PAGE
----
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LONG BLOG

My hot opinions on Fire Emblem Fates

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played: Conquest version (Normal/Classic)

Let it be known, I’m not the biggest Fire Emblem fan, but I really do like the series overall. Like many, the GBA titles were my introduction to the series. Following those came Path of Radiance on the Gamecube which combined challenging gameplay and interesting discrimination aspects in its story. Those were great games, and I enjoyed all three. Unfortunately, the two latter games I bought (Shadow Dragon and Fire Emblem Awakening) failed to grab me as much as these three games did.

Yet, Fire Emblem Fates’ announcement still excited me. Despite disliking how the game has divided into two versions (three if you include the DLC-only path), I just had to try out Conquest which features the removal of grinding and more interesting objectives compared to Birthright and Awakening. The end result isn’t necessarily disappointing, but it doesn’t feel like a return to form either.

TACTICAL GAMEPLAY

The game changed a few things around mechanically with this entry. For example, the traditional weapon triangle of effectiveness (sword beats axe, axe beats lance, lance beats sword) is joined by magic, shuriken and bows. This move is a little perplexing as it’s not particularly easy to remember, but it does make bow units feel a lot more useful in maps without fliers. As such, I think the game overall benefits from that change.

One day I’ll understand why swords are good against bows but not lances

The removal of weapon durability doesn’t change the game a whole lot, which isn’t a bad thing. Except for royal units with their unique amazing weaponry, stronger weapons have disadvantages that can convince you to stick with lower-tier weaponry. The addition of forging weaponry can help you get impressive damage out of iron weapons, as long as you’re not screwed over by the random level ups.

Difficulty wise, I think Conquest nails it most of the time. Despite playing on Normal, the game felt challenging at times without being unfair (except for the epilogue’s dumb reinforcements when you are not allowed to save beforehand, but that’s a story for another time). Timed objectives were my favorite, adding an element of tension to the strategy. The infinite staircase is my favorite level of the bunch, making the narrative and gameplay work strangely well together. You really feel the rush.

There were some strange difficulty spikes, however, with 23 in particular being painful unless you’ve got defense to spare. The map’s just a “2” shape with a ton of archers with crazy range... It’s not a level for flying units I’ll tell you that much. These annoying levels are thankfully the rare exception rather than the norm.

The game also has strange design choices. Possibly in an attempt to avoid repeating Awakening where a villager quickly becomes the best unit of all, the new villager/trainee unit is barely better than the regular units (and outclassed by royals) despite being difficult to raise and soaking in all your exp. The royal kids (more on them later) also tend to be inferior to their parents despite requiring additional effort, while the other kids aren’t objectively better than their parents either (Ophelia’s pretty strong at least).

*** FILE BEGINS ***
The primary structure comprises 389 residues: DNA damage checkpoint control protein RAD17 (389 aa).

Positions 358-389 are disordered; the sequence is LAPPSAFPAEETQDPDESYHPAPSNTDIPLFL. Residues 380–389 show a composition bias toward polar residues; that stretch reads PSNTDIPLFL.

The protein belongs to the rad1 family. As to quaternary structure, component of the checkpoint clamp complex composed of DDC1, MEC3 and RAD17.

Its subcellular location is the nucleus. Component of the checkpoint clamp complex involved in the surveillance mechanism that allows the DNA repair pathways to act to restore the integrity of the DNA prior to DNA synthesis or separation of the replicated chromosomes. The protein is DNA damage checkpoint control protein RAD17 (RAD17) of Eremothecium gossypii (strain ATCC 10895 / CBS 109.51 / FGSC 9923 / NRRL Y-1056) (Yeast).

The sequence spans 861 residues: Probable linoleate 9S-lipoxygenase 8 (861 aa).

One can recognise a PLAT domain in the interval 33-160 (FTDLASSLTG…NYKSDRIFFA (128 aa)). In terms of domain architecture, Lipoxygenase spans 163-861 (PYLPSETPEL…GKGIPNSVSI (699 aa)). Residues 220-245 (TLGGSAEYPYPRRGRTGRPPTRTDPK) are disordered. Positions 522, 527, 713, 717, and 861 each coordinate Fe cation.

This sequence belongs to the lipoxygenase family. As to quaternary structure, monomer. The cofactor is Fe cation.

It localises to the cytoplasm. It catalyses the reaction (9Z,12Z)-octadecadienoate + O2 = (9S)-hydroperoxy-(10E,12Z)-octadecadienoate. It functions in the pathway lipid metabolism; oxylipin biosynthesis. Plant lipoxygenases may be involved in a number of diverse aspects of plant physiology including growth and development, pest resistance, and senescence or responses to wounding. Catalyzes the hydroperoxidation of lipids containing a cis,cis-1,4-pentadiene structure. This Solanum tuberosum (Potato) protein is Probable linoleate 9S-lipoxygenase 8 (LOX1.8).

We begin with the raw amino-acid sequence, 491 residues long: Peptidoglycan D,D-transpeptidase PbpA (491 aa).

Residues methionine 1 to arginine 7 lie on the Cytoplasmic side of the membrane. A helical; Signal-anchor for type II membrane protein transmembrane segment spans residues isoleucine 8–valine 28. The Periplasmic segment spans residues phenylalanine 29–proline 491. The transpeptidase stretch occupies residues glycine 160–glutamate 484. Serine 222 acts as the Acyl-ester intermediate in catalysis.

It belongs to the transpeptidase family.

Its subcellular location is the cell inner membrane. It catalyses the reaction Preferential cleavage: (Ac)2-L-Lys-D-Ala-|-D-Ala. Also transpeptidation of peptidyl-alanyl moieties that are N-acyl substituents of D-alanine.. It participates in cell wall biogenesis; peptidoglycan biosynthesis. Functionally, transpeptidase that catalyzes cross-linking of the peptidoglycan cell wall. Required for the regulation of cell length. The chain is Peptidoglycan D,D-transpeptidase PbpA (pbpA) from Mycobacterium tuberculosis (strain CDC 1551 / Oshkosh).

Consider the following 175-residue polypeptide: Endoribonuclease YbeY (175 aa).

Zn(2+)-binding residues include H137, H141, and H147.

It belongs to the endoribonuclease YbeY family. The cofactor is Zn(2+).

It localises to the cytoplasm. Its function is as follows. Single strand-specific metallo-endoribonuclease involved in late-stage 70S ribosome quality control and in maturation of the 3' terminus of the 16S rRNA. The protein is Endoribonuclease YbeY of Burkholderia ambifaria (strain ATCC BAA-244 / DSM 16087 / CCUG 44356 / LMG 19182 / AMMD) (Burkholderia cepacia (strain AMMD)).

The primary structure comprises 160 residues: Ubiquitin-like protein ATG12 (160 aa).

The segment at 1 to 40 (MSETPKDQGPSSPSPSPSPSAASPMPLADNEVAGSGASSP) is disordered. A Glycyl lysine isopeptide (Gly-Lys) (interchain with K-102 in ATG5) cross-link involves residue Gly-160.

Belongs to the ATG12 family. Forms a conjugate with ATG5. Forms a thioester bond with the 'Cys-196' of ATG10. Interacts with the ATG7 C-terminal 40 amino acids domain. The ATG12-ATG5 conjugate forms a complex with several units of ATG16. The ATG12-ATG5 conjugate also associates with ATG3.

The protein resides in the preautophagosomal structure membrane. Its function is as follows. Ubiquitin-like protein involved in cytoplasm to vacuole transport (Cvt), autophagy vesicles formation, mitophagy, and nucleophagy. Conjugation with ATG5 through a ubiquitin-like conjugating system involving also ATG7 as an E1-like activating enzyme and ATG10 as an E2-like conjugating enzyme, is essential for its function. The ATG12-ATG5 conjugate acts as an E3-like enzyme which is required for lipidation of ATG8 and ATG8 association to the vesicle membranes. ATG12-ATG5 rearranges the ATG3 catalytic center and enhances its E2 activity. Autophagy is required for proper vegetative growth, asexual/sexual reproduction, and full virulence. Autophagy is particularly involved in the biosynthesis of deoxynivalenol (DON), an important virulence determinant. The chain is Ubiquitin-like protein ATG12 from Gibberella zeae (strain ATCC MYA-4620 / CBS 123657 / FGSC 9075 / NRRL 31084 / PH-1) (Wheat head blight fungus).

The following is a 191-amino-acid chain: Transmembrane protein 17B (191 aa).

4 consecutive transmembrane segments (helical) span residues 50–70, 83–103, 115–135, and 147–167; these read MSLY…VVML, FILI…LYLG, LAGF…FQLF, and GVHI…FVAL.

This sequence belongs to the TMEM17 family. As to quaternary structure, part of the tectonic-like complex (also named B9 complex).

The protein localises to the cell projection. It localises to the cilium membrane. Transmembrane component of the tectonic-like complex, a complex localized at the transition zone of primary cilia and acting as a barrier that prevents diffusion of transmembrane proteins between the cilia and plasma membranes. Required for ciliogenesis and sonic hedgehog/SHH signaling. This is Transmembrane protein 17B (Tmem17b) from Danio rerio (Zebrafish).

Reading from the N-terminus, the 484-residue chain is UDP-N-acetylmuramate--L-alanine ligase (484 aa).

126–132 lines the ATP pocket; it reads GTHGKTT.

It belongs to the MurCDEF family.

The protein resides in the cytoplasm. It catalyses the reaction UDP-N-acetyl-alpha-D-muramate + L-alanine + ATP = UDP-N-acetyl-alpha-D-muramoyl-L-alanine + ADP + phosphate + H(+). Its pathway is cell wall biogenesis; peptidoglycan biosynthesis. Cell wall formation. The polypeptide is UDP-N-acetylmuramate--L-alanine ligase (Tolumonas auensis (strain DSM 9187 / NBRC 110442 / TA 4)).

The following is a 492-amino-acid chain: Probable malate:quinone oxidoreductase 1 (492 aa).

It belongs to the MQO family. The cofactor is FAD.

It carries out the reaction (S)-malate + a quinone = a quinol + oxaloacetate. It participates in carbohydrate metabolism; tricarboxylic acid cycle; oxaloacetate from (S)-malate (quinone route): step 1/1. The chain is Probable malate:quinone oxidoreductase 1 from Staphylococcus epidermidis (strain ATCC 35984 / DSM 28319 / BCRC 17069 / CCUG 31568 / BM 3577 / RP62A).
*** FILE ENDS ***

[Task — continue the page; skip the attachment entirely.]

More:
Still, overall Fates feels like an improvement over Awakening’s formula, having more interesting battles and a positive change to the weapon triangle.

MY CASTLE

Your otherworldly castle is where you’ll spend your time when not on missions. It’s basically a map you can shape yourself for multiplayer and two single-player invasions, on top of offering the shops (shops aren’t available inside chapters in this game) and various other facilities including an Arena (not present inside chapters either, but there’s no instadeath or EXP gain). Every time you complete a map, you get a dragon point that can be used to place new facilities or upgrade existing ones. It all sounds fine in theory, but my main problem with My Castle is that it sucks. I don’t know if afterthought is the right adjective for it, but there’s a lot of stuff that doesn’t make any sense.

Dragon Point gain is way too slow compared to the possible things to upgrade and their pricing, which seems to indicate that the feature is more designed towards grind-heavy playthroughs. Upgrading a single statue to level 3 costs a whopping 9 chapters worth of DPs to increase the stat cap of a single stat on all characters by 1. Every upgrade or facility costs at least a single point, which is what you gain after every mission. It doesn’t seem to mesh well with Conquest’s design at all.

Every time you return to My Castle, you’ll get bombarded by exclamation marks that tell you something new is available. Unfortunately, as far as I can tell there’s no effort that has been put to deal with the end game. When Lilith has max stats, I don’t care about offering her more food, please stop bringing her to my attention. When I have max support with a unit, please don’t put said unit in the random rotation of people that can bond with you in your personal quarters. When I don’t want to fight with a shitty soldier in the arena, please stop bringing it to my attention. 

The facebook of hub worlds

There’s a lot of things to improve on with disappointing payoffs in My Castle. Sure, you might raise your bond level with your guy or gal of choice, but there’s no reward for having a third full heart. Sure, you might improve Lilith until she’s got crazy stats, but you don’t get to control her in fights in your castle so people can avoid her area of attack easily. You can get a lot of food each day, but food doesn’t help you upgrade weapons so they’re ultimately a pretty useless resource which also tries to catch your attention. Sure, there’s a hot spring, but it doesn’t do anything other than let you watch low-res models for an awkward length of time (and possibly get a unit that only has supports with you). Sure, there’s a lottery, but the prizes are junk. My interest in interacting with my castle only went down as the game progressed. By the game’s final chapters I just ignored My Castle entirely.

SUPPORTS AND BABY MAKING

After Fire Emblem Awakening’s surprising popularity, Intelligent Systems had to bring back S ranks no matter how nonsensical they are. Fates manages to impress nonetheless by having women be pregnant for months and interact with their children over a large period of time in the few hours between story missions. It’s kind of cute how forced this element feels.

Babies are tied to the father this time around, so you’d expect there to be more females than males to make sure it’s easy for any player to have a complete squad. You’d be wrong. If you have a male main character, you must romance a character that cannot romance other adults if you want to get every paralogue, otherwise you’re guaranteed to miss some. I didn’t know that and married the maid at the very beginning. Woops.